You say it every week. Actually, you don’t say it— you confess it. Every single Sunday you stand up and openly admit: “I believe in the Holy Christian Church, the communion of saints.”
But what does that mean? … the Holy Christian Church? …the communion of saints? You do notice that “Holy Christian Church” is capitalized, right? (And just in case you’re wondering, that’s not a typo in the hymnal.) Why is this “C”hurch capitalized? What is meant by the expression “Holy Christian Church?” And what is this “communion of saints?” More importantly, what do these words have to do with you?
After all, you are in Isaiah’s prophecy. Isaiah is not describing some random group of people in some random land in some random era. Even though Isaiah lives 700 years before the birth of Christ, he sees you, gathered here, in Clare & Harrison, Michigan, worshipping your God, serving him, and praising his name. Dig into our reading again. See where you fit in. Rediscover what you, as God’s child, are equipped to do. God Reveals His Salvation to make foreigners his citizens and to motivate service for him.
It starts with that order. Before you can ever begin reflecting on what you can do to serve God, you must start by recognizing why you can serve God at all. Your service all starts with the Lord. Literally— verse 1 begins: This is what the Lord says[.] Notice who speaks. Yes, the Lord is God, but he uses a special name here. Isaiah does not say: “This is what God says.” It’s: This is what the Lord says[.] That title: the “Lord” (in all capitals) is not a typo; it’s intentional.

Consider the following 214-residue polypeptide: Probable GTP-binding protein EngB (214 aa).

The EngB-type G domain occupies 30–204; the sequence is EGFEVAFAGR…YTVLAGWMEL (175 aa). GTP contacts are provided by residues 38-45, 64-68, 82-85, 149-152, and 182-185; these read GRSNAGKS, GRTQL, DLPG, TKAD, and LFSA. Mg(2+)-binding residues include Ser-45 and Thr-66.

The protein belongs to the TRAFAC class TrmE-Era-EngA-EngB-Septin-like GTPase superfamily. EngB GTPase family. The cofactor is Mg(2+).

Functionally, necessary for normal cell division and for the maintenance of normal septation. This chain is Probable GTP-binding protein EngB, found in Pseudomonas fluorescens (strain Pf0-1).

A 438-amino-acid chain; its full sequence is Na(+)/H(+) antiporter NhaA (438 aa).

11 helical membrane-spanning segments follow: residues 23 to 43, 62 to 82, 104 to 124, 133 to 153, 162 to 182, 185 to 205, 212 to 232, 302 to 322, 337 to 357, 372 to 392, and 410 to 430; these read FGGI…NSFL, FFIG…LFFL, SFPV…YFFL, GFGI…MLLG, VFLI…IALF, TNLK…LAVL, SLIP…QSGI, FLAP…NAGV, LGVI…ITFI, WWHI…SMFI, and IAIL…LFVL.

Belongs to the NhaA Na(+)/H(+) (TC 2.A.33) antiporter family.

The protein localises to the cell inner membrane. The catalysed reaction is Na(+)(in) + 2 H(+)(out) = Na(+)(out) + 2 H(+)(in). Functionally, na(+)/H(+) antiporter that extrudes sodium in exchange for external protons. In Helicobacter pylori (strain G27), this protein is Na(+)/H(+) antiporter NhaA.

The “Lord” (in all capitals) tells you two things about your God (Exodus 34:6-7). (1) God expects all of humanity to live a holy life— to be as perfect as he is; to love what is morally good and to hate evil (Leviticus 19:2; Matthew 5:48). So, The Lord says: Maintain justice and do what is right[.] This is how people of God are to act every day.
If you wish to know if the way you live is “right,” then compare your behavior to God’s every single commandment (Exodus 20:1-17). Love everyone as much as you care for yourself. If you do not enjoy someone hating you, then do not hate anyone. If you do not want your friends gossiping about you, then do not gossip about your friends. If you want the car salesman to treat you honestly, then be honest, kind, patient, compassionate to everyone. Love your neighbor as yourself (Matthew 22:39).
Do not stop there, but love your God with every fiber of your being. Do not consider worship boring, but rejoice that you get to worship God. Do not feel home devotions and prayer rob you of time. Rather, fight for time to spend with God in prayer and devotion. Treat God’s name better than a curse Word. Recognize what the name “God” means and trust that “God” is powerful enough, wise enough, and available to be in your life.
In case you’re wondering, the Lord is not giving a suggestion; he commands. You are to maintain this morality, this justice, today, tomorrow— always. Do this and you will live; fail and be forever cut off from God (Luke 10:25-28).
How do you measure up? Would you be proud if God saw everything you did last week? The God who is everywhere, dwelling in your home, standing beside you, would he be pleased with your internet search or what you post to Facebook or what you watch on television? Would he be pleased with your thoughts on your way to worship this morning or where your mind was from the start of worship to this moment? Could God say that you loved your family with perfect compassion, that you humbly built up others, that you never complained about the way your congregation functions, but that you always supported decisions and offered your time to help? Have you maintained the justice God expects? Did you always do what is right?